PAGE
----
Listen & Subscribe


Listen & Subscribe

Get The Latest Finding Genius Podcast News Delivered Right To Your Inbox

Michael Betts and his lab have focused on recoverable viruses like influenza and those that never leave human bodies like HIV. He explains different mechanisms of responses as well as what’s been unusual about our immune system and COVID-19.

He describes

  • How initial human immune system responses are similar across viruses,
  • How our bodies are able to clear some viruses and not others and examples of each, and
  • What unusual and specific immune cell activities they’ve observed thus far with COVID-19.

Michael Betts is a professor of microbiology at the Penn Institute for Immunology. His lab studies human-specific responses to viruses. He begins by explaining the immune system in general from a microbiologist perspective. He comments that our initial response to most viruses of lethargy and fever is pretty similar. This is an active phase to eliminate the virus if possible.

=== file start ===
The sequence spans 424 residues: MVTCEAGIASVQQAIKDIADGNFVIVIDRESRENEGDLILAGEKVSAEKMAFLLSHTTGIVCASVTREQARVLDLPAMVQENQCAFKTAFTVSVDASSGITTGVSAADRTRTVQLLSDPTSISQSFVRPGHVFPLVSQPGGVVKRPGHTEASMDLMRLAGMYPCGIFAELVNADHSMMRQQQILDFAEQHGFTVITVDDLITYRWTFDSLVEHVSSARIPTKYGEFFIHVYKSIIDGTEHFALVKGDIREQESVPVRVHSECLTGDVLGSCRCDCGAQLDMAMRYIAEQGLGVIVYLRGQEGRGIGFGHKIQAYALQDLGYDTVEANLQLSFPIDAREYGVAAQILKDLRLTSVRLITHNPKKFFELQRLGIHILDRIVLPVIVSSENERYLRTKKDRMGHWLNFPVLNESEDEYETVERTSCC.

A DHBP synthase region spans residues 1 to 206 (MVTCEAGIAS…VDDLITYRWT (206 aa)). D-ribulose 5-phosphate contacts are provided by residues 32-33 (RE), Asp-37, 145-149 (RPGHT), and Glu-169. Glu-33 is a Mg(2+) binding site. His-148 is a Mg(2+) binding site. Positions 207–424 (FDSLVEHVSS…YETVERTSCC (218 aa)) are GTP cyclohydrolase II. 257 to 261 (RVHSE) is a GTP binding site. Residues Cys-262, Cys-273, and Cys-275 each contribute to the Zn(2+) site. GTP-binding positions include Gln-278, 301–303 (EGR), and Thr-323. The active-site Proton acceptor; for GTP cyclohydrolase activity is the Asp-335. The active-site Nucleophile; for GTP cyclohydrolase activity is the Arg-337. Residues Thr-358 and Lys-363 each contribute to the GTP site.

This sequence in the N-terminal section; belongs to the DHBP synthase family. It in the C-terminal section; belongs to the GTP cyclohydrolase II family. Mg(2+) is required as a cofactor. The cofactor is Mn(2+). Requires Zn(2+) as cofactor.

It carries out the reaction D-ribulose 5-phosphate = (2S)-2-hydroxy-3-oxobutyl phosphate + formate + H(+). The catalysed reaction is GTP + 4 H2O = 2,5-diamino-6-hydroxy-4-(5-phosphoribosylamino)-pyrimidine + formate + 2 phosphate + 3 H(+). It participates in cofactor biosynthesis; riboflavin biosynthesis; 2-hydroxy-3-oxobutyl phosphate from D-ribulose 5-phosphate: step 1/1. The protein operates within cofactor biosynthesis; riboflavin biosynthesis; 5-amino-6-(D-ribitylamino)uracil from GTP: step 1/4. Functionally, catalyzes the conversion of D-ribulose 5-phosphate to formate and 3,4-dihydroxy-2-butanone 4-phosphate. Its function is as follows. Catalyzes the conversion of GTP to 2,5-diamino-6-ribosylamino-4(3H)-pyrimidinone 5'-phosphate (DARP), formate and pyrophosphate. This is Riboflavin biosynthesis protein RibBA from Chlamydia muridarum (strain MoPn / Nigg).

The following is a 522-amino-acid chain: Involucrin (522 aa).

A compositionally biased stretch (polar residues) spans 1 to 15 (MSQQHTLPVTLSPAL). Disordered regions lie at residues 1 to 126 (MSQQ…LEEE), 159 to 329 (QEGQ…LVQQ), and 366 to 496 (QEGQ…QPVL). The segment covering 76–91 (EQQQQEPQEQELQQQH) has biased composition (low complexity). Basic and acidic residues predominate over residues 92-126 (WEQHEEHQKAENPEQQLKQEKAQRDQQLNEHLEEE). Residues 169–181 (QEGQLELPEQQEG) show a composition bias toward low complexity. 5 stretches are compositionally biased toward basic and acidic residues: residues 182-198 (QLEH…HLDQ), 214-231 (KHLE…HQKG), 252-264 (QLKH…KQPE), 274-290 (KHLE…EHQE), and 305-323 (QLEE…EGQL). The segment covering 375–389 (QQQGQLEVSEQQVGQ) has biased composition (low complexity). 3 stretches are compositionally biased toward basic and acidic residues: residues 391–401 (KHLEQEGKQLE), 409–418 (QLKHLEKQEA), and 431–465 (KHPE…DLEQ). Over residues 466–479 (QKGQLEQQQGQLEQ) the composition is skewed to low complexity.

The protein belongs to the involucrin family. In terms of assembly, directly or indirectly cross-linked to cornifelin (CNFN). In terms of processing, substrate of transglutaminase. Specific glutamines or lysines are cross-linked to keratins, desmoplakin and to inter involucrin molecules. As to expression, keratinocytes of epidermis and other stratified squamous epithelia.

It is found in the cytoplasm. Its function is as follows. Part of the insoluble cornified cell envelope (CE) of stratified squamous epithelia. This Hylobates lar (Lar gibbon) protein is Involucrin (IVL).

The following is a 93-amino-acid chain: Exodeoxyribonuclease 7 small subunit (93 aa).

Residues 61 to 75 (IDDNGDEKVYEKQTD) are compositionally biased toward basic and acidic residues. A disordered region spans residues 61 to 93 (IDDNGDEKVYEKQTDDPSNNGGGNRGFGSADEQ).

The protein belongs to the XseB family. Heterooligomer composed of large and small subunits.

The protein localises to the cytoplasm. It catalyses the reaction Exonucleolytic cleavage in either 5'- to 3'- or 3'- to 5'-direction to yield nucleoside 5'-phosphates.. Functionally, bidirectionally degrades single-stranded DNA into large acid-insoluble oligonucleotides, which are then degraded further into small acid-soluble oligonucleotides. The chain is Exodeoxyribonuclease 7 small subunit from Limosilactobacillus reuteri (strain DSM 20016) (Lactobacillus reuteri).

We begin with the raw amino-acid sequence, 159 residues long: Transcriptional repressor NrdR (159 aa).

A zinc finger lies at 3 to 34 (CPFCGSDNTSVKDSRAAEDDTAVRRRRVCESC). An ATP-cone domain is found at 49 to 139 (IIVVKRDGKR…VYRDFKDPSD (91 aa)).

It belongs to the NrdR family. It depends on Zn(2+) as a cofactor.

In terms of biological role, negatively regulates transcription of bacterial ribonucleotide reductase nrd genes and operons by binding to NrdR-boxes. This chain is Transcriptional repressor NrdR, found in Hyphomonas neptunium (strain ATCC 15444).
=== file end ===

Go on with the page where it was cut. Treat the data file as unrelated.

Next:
He adds that with viruses like HIV, your body is not able to eliminate the virus. He explains in what ways the virus replication is always a step ahead and how its high replication rate is an advantage for the virus. He provides other examples, like the ability of CMV to encode an MHC complex decoy to evade detection by the CD8+ T cells.

He also describes what the field of immunology has observed with COVID-19 and describes his lab work specifically. He says that the initial response is not different from other infections, but the continuing outcomes and manifestations of those outcomes run the gamut. They’ve focused on reactions of T-cells and the innate immune system, which is mediated by several types of cells like monocytes.

They are noticing that severe COVID-19 has an impact on the innate lymphocyte population. They are seeing very dramatic changes in cell surface protein expression and in the population of cells called neutrophils, namely an extreme elevation of these in the blood. The cell surface protein effect is most pronounced in people with severe disease, not mild or moderate, which means it may help gauge reactions and treatments. 

To learn more, see his lab’s website, bettslab.org, or look him up and contact him. His Twitter account is @BettsLab.

Accessibility Close Menu
Accessibility menu Accessibility menu Accessibility menu
× Accessibility Menu CTRL+U